Silicon Valley has long had a prickly relationship with Washington, DC, and other centers of political and regulatory power. If events of the past couple weeks are any indication, it’s likely to get even more prickly.
Having been burned by revelations of their cooperation with National Security Agency surveillance of emails and internet traffic, several consumer platform providers are now trying to reverse course by clamping down on government and third-party access to their users’ data. Apple has been the most out front, aggressively marketing its hands-off approach to iPhone users’ data, particularly when compared to some other companies it could name, as well as its new policy of non-compliance with police requests for that data.
Google, too, is adding features to its Android phones to enable users to encrypt their data, making it harder for both hackers and the cops to access that data.
The new encryption tools drew a sharp rebuke this week from FBI director James Comey, who accused the companies of marketing tools “expressly to allow people to place themselves beyond the law.”
Other law enforcement officials were even more pointed in their criticism. “Apple will become the phone of choice for the pedophile,” John Escalante, chief of detectives for Chicago’s police department, told the Washington Post. “The average pedophile at this point is probably thinking, I’ve got to get an Apple phone.”
Paradoxically — and to the companies no doubt infuriatingly — the criticism of the new privacy policies from the FBI comes even as Google and others face continued pressure from the Federal Trade Commission in the U.S. as well as European authorities over their alleged lax protection of users’ privacy.
Several technology companies have also lately had second thoughts about their efforts to engage directly in the political process. On Monday, Google executive chairman Eric Schmidt announced on NPR’s The Diane Rehm Show that that Google would cut its ties with the American Legislative Exchange Counsel (ALEC), a conservative, pro-business organization made up of corporate executives and state legislators that drafts model legislation that frequently finds its way onto the books in many states. Schmidt blamed the group’s retrograde environmental policies for the break, accusing ALEC of “literally lying” about the realities of climate change.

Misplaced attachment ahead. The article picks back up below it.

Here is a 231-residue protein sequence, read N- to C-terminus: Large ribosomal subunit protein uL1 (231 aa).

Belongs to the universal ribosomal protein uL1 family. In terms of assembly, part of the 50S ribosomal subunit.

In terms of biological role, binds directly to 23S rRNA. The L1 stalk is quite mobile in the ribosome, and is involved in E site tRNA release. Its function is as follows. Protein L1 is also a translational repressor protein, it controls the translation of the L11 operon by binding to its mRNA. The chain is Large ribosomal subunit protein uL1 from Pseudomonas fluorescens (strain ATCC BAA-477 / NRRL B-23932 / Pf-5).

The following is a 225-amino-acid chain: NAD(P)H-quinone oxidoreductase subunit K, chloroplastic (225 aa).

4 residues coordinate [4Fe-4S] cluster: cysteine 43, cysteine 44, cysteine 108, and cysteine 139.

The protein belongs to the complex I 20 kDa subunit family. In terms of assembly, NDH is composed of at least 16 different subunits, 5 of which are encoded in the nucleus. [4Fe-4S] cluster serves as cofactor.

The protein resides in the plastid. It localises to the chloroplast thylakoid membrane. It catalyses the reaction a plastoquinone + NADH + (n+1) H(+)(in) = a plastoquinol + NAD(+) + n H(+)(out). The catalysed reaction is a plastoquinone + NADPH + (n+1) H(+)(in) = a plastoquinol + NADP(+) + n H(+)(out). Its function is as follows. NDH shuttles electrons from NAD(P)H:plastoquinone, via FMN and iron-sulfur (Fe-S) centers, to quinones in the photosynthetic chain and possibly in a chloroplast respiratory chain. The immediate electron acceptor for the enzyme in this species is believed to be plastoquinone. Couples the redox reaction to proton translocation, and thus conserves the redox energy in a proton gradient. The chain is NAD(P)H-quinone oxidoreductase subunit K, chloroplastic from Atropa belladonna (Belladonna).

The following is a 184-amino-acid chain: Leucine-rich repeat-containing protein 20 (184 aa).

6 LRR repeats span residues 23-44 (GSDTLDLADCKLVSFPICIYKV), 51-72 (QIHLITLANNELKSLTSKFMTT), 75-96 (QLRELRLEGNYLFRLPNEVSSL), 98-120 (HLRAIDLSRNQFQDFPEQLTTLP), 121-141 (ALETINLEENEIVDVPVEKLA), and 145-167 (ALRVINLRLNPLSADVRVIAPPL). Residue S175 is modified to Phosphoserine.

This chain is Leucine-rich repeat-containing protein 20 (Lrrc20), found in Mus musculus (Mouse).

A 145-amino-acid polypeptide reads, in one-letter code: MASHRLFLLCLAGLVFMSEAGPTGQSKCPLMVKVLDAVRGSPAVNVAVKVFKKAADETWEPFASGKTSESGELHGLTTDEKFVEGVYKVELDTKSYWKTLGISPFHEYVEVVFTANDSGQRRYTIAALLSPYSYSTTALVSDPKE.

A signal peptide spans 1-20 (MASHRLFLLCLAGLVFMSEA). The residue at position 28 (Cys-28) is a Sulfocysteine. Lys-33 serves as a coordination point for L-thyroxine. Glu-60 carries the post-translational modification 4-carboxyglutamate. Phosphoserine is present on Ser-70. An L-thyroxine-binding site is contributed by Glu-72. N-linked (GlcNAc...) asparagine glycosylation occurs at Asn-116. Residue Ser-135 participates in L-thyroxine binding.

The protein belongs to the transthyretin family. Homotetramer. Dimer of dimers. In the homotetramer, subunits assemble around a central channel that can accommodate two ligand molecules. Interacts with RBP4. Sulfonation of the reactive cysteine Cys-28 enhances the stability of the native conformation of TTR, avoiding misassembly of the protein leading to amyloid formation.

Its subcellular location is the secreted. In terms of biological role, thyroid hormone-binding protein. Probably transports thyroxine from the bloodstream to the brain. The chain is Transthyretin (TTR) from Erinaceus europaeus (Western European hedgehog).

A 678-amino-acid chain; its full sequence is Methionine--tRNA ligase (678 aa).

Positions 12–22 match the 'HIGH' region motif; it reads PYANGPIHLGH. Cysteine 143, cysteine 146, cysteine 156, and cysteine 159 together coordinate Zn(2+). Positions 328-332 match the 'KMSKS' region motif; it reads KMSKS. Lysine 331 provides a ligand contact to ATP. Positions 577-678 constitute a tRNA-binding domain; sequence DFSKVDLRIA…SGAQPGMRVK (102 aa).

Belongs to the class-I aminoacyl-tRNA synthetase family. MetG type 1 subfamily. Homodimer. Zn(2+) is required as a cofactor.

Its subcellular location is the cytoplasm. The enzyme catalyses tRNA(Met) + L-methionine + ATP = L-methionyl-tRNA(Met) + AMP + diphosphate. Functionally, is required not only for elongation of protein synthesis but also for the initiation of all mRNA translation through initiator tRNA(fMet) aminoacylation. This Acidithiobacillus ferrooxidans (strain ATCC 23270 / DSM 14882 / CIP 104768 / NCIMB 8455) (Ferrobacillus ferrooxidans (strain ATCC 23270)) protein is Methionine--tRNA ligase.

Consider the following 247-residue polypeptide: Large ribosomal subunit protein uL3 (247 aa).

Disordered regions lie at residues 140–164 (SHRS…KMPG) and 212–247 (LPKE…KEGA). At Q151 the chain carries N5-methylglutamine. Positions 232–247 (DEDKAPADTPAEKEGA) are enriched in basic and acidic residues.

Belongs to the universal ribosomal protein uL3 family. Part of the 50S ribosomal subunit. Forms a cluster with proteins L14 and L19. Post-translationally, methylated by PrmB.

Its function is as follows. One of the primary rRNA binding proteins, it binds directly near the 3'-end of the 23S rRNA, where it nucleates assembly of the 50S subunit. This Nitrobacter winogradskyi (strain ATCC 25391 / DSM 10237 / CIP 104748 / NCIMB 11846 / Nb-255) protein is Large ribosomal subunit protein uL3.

Google’s announcement was followed in quick succession by statements from Yahoo, Yelp, Uber and Lyft saying they would definitely or were likely also to sever their contacts with ALEC and citing similar concerns. Microsoft had previously announced its withdrawal from the group, citing ALEC’s opposition to renewable energy initiatives.
Schmidt’s comments to NPR drew a sharp response from ALEC. In a letter addressed to senior Google officials and signed by over 150 ALEC legislative members, the group accused the company of knuckling under to pressure from organizations that “consistently conflate climate change denial with having significant concerns over government mandates, subsidies and climate regulations.”
Technology companies also took heat this week for their lack of transparency regarding their political activities. In a report issued by the Center for Political Accountability (CPA) and the University of Pennsylvania’s Zicklin Center for Business Ethics, technology companies ranked near the bottom of the industries reviewed in disclosure of campaign contributions and lobbying expenditures.
Netflix and Salesforce.com each received a score of zero in the rankings. Facebook narrowly escaped a zero ranking by adding a disclosure page to its web site three weeks ago. The technology companies in the study had a average rating of 44 percent, compared to the overall average of 54.6 percent among all 300 companies analyzed. Microsoft, which has been through the wars in Washington longer than most tech companies, ranked the highest, at nearly 93 percent, followed by eBay, at 86 percent (disclosure: my wife is a former associate director of CPA but was not involved in preparation of this year’s report).
The annual ranking scores companies on such factors as disclosure of political contributions to candidates, parties and party committees, contributions to 527 groups, such as Super PACS, contributions to trade associations that engage in lobbying and disclosure of direct expenditures on advocacy on a particular issue, such as net neutrality.
According to the Center for Responsive Politics, technology companies collectively have spent $71 million so far this year on lobbying, and last year spent $141 million.
Politics is a contact sport. And unlike the logical algorithms that rule the world of code, it rarely produces certain or permanent outcomes. Political winds change, and so do the rules, making it difficult sometimes for companies run by engineers to grok. Having been burned, it’s not surprising that tech companies would want to pull in their horns and go home to Silicon Valley. But when you occupy as big a chunk of the economy as Apple, Google and Microsoft, disengagement is not really a viable option.